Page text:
Paper No. 3-2
Presentation Time: 8:25 AM
PALEOHYDROLOGY OF THE SOUTHWESTERN US SINCE THE LGM RECONSTRUCTED FROM PLUVIAL LAKE AND WETLAND SEDIMENTS OF THE SAN AGUSTIN PLAINS, NEW MEXICO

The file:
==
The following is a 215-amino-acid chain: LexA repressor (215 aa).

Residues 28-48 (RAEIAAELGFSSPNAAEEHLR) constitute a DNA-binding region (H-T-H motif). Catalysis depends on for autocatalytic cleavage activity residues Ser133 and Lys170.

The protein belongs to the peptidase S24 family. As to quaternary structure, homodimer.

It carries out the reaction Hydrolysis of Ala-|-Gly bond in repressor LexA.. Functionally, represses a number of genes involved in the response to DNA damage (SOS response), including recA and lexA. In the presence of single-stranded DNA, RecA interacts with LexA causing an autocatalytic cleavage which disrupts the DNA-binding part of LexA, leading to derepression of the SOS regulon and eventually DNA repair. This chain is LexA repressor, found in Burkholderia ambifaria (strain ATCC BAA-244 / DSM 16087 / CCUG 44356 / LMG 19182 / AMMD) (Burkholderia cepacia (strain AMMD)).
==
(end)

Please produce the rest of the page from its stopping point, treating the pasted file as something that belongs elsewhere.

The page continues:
Paleoclimate records across the arid western U.S. show significant regional variations in patterns of wetness that accompanied the last glacial-interglacial transition. To accurately reconstruct paleohydrologic conditions across this region and make inferences about past climate forcing, sensitive and well-dated records are needed. We present new constraints on paleolake levels and paleo-groundwater discharge for the San Augustin Plains (SAP) closed basin lake system (New Mexico) since the Last Glacial Maximum, based on 14C, U-series, and OSL dating of sediments. Starting at ~25 ka, wetlands deposits record enhanced spring discharge in the upper (eastern) basin of SAP, while a saline lake existed in the lowermost (western) basin. By ~23 ka lake level rose abruptly, beginning a protracted lake transgression that culminated at ~19.5 ka with a maximum depth of ~45 m, before falling to <20 m by 17 ka. This lake cycle featured continuous carbonate tufa formation across the lower basin. Following this, the lake transgressed abruptly, reaching a greater depth of ~55 m from 16-15 ka, after which it dried to <10 m depth by ~14 ka. These two lake cycles agree well in timing with the global LGM and “Big Wet” phase of Heinrich Stadial 1, respectively, and with lake transgressions recorded in the Lake Estancia basin located to the east of SAP. Marsh conditions prevailed in the lower and middle basins during the Younger Dryas chron, while wet meadows existed in interdune areas of the upper basin. During the Holocene, short, discrete wet intervals are recorded by wet meadow deposits in both upper and lower basins with millennial frequency at 9.9, 8.8, 8.0, 6.8, and 5.4 ka. These deposits are overlain in the upper basin by dunes <3 ka in age, suggesting drier conditions during the late Holocene. These results add additional constraint on the timing of wet periods of the late Pleistocene in the southwest U.S., and provide new evidence of periodic wet periods in the early and middle Holocene.